This week I’m going to narrow the focus of my comments to an issue involving just one New Trier community, Wilmette. Although in a broader sense I know this local controversy is relevant to not only every town in our region but every community in America.
I’m talking about Wilmette’s debate over its village board’s decision to opt out of the Cook County government’s minimum wage mandate for employees of businesses in our county. (That opt-out also included not adopting a sick days policy for hourly workers.)
In case you are aren’t already familiar with the details of this debate, here they are: Presently, Illinois’ minimum wage of $8.25 an hour. Cook County’s “home rule status” has allowed its board to increase that minimum wage for workers in our county (a more expensive place to live than Macomb or Decatur). The first increase, to $10 an hour, took effect July 1, 2017. This summer the minimum will rise to $11. It will go up to $12 in July 2019 and hit $13 an hour in 2020.
Subsequent annual increases will be at the rate of inflation, not to exceed 2.5 percent. Lower wage provisions have also been made for new employees during a trial period, for student part-time workers and for workers earning tips. The new sick time policy mandates that hourly employees are eligible for five days of paid sick leave (non-cumulative) per calendar year.
When the county board established these new standards, all Cook County suburbs were given the option to opt out of participation. The Wilmette Board did. To some extent, the Board’s decision was surprising since it seemed to go against the will of Wilmette voters who had already expressed their support for some level of “reform.”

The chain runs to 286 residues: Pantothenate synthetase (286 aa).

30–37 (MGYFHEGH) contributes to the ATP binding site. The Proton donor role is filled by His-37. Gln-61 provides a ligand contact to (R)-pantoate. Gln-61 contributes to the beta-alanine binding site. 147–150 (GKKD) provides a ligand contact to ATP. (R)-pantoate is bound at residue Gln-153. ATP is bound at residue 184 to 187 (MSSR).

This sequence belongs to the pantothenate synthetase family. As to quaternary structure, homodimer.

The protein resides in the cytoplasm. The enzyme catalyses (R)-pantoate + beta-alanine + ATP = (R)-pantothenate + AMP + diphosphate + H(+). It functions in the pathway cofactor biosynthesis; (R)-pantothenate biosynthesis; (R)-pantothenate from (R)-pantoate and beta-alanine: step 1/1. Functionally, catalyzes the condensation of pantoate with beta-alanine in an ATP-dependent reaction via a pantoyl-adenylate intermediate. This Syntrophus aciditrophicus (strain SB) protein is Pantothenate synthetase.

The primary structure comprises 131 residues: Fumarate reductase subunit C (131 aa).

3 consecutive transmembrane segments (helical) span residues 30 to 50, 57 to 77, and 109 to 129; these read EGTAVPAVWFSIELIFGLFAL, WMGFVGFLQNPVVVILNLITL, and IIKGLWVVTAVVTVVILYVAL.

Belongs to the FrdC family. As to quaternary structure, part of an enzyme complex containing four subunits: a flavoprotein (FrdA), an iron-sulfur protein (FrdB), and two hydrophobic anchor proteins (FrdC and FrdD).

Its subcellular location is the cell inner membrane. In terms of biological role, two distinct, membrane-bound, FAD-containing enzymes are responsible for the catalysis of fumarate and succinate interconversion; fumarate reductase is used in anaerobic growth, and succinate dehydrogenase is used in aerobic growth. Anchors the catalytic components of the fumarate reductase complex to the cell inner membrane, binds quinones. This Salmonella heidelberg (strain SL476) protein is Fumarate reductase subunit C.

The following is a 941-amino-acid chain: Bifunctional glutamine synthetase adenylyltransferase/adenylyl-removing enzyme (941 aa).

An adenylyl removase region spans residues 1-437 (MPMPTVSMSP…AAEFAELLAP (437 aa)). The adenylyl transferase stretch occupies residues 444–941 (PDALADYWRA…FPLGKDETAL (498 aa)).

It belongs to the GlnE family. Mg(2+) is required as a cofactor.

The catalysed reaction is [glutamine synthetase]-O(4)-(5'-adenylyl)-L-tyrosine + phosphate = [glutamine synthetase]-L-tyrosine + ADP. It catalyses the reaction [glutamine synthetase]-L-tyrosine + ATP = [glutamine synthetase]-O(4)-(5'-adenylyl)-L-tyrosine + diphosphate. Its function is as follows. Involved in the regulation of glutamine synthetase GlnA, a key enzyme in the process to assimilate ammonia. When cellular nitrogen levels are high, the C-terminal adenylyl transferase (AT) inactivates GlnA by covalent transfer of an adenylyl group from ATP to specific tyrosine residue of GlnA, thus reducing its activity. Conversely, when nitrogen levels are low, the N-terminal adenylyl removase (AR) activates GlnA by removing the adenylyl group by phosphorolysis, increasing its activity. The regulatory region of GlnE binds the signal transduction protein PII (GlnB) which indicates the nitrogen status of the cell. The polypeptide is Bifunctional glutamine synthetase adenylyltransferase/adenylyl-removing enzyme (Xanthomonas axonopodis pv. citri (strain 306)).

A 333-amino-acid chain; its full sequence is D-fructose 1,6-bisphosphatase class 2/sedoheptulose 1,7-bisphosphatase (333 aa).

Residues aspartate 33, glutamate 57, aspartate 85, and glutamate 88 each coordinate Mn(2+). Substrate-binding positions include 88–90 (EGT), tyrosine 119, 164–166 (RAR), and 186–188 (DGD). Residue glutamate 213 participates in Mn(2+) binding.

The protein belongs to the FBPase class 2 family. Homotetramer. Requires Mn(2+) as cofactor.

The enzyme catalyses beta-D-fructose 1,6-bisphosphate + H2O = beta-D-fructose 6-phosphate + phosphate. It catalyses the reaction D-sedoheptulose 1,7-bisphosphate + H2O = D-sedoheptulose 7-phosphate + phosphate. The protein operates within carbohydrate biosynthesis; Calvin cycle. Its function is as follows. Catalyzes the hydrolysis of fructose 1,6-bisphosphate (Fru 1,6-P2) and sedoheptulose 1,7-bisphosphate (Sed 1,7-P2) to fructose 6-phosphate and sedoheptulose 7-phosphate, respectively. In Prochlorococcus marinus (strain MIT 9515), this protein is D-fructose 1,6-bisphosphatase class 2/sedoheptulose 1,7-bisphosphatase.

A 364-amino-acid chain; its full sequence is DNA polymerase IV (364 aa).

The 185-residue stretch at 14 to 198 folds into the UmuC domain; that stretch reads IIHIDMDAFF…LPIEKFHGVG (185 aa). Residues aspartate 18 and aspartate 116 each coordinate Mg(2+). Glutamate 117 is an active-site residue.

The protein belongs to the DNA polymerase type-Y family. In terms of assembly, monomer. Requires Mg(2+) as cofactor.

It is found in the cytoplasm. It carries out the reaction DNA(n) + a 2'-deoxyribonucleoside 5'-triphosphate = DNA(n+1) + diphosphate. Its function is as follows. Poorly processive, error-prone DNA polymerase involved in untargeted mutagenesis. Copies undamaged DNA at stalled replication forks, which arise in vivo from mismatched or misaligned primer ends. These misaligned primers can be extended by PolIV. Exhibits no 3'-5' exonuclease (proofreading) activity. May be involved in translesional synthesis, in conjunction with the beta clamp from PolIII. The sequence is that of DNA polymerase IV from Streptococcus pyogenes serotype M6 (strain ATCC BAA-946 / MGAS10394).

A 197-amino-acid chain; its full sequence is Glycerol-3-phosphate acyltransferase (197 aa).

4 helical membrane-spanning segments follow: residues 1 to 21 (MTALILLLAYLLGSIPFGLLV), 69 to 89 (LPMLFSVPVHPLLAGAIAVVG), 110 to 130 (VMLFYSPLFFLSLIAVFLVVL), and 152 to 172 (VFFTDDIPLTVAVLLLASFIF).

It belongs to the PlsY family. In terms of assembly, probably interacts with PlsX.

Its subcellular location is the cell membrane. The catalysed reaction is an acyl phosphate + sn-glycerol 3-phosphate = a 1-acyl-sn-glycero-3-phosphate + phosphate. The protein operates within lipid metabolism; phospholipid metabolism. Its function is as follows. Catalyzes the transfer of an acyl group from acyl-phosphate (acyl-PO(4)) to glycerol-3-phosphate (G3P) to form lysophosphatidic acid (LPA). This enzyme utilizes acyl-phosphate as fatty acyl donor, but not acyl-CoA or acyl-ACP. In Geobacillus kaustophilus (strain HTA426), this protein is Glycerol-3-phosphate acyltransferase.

In the November 4, 2014 election, voters were given the opportunity to vote “Yes” or “No” on the following advisory, non-binding referendum question: Shall the minimum wage in Illinois for adults over the age of 18 be raised to $10 per hour by January 1, 2015? Over 66% of New Trier voters said “Yes” and nearly 71% of Wilmette voters were for it.
The same support was shown for “Earned Sick Time” in the November 8, 2016 General Election: Nearly 70% of New Trier voters and nearly 74% of Wilmette voters voted “Yes.”
In the months since the Board’s original opt-out decision, Wilmette Board President Bielinski has called for further study of the situation. A “working group” of well regarded volunteers – some I know and respect – was commissioned to take a deeper look, gathering data for the board’s use. The group also suggested that the board do a survey of residents and businesses. Unfortunately, the board’s survey simply used an email link to a website. This website survey had no log-in, no controls for identifying the respondents and was very susceptible to “stuffing the ballot box.” Perhaps such a fear is groundless, but it was a sloppy way to handle such an important task. Not surprisingly, that survey showed a majority quite happy with the way things are.